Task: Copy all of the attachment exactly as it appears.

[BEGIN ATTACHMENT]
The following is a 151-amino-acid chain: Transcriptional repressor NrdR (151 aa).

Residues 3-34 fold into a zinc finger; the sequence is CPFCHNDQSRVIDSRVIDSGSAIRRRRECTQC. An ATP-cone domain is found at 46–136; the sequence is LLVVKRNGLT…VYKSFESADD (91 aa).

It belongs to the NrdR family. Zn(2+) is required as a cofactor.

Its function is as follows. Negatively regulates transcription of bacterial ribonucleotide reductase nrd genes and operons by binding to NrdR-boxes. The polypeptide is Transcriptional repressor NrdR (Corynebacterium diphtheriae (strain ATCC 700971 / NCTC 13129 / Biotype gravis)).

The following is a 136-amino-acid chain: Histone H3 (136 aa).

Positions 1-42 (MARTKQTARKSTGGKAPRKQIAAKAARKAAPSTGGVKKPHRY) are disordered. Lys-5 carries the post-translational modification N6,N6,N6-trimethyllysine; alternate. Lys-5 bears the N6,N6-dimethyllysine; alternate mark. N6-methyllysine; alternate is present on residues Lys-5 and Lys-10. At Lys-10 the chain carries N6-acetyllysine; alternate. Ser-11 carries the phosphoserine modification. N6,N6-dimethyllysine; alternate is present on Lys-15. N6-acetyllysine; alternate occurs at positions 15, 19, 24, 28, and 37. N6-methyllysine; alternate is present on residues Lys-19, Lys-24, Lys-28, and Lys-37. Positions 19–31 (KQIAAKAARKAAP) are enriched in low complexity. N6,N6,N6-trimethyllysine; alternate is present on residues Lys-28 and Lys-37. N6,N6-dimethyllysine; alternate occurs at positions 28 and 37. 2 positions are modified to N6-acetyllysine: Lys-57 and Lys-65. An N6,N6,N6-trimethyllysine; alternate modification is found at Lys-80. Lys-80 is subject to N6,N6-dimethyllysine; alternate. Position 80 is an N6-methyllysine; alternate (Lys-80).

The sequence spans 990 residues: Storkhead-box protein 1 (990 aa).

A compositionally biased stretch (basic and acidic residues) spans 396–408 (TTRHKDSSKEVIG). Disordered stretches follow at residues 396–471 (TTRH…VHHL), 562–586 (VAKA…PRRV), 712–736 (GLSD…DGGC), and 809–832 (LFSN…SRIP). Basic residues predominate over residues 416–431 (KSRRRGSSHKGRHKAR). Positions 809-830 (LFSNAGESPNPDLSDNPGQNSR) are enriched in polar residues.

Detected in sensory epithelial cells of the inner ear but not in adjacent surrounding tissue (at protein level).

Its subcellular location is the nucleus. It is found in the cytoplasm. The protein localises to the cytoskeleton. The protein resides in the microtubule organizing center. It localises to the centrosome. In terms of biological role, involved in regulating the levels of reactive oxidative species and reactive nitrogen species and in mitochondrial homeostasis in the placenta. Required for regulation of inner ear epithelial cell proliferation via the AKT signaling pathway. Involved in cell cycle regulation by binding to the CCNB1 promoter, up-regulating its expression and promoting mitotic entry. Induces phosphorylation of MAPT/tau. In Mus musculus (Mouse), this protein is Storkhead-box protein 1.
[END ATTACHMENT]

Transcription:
The following is a 151-amino-acid chain: Transcriptional repressor NrdR (151 aa).

Residues 3-34 fold into a zinc finger; the sequence is CPFCHNDQSRVIDSRVIDSGSAIRRRRECTQC. An ATP-cone domain is found at 46–136; the sequence is LLVVKRNGLT…VYKSFESADD (91 aa).

It belongs to the NrdR family. Zn(2+) is required as a cofactor.

Its function is as follows. Negatively regulates transcription of bacterial ribonucleotide reductase nrd genes and operons by binding to NrdR-boxes. The polypeptide is Transcriptional repressor NrdR (Corynebacterium diphtheriae (strain ATCC 700971 / NCTC 13129 / Biotype gravis)).

The following is a 136-amino-acid chain: Histone H3 (136 aa).

Positions 1-42 (MARTKQTARKSTGGKAPRKQIAAKAARKAAPSTGGVKKPHRY) are disordered. Lys-5 carries the post-translational modification N6,N6,N6-trimethyllysine; alternate. Lys-5 bears the N6,N6-dimethyllysine; alternate mark. N6-methyllysine; alternate is present on residues Lys-5 and Lys-10. At Lys-10 the chain carries N6-acetyllysine; alternate. Ser-11 carries the phosphoserine modification. N6,N6-dimethyllysine; alternate is present on Lys-15. N6-acetyllysine; alternate occurs at positions 15, 19, 24, 28, and 37. N6-methyllysine; alternate is present on residues Lys-19, Lys-24, Lys-28, and Lys-37. Positions 19–31 (KQIAAKAARKAAP) are enriched in low complexity. N6,N6,N6-trimethyllysine; alternate is present on residues Lys-28 and Lys-37. N6,N6-dimethyllysine; alternate occurs at positions 28 and 37. 2 positions are modified to N6-acetyllysine: Lys-57 and Lys-65. An N6,N6,N6-trimethyllysine; alternate modification is found at Lys-80. Lys-80 is subject to N6,N6-dimethyllysine; alternate. Position 80 is an N6-methyllysine; alternate (Lys-80).

The sequence spans 990 residues: Storkhead-box protein 1 (990 aa).

A compositionally biased stretch (basic and acidic residues) spans 396–408 (TTRHKDSSKEVIG). Disordered stretches follow at residues 396–471 (TTRH…VHHL), 562–586 (VAKA…PRRV), 712–736 (GLSD…DGGC), and 809–832 (LFSN…SRIP). Basic residues predominate over residues 416–431 (KSRRRGSSHKGRHKAR). Positions 809-830 (LFSNAGESPNPDLSDNPGQNSR) are enriched in polar residues.

Detected in sensory epithelial cells of the inner ear but not in adjacent surrounding tissue (at protein level).

Its subcellular location is the nucleus. It is found in the cytoplasm. The protein localises to the cytoskeleton. The protein resides in the microtubule organizing center. It localises to the centrosome. In terms of biological role, involved in regulating the levels of reactive oxidative species and reactive nitrogen species and in mitochondrial homeostasis in the placenta. Required for regulation of inner ear epithelial cell proliferation via the AKT signaling pathway. Involved in cell cycle regulation by binding to the CCNB1 promoter, up-regulating its expression and promoting mitotic entry. Induces phosphorylation of MAPT/tau. In Mus musculus (Mouse), this protein is Storkhead-box protein 1.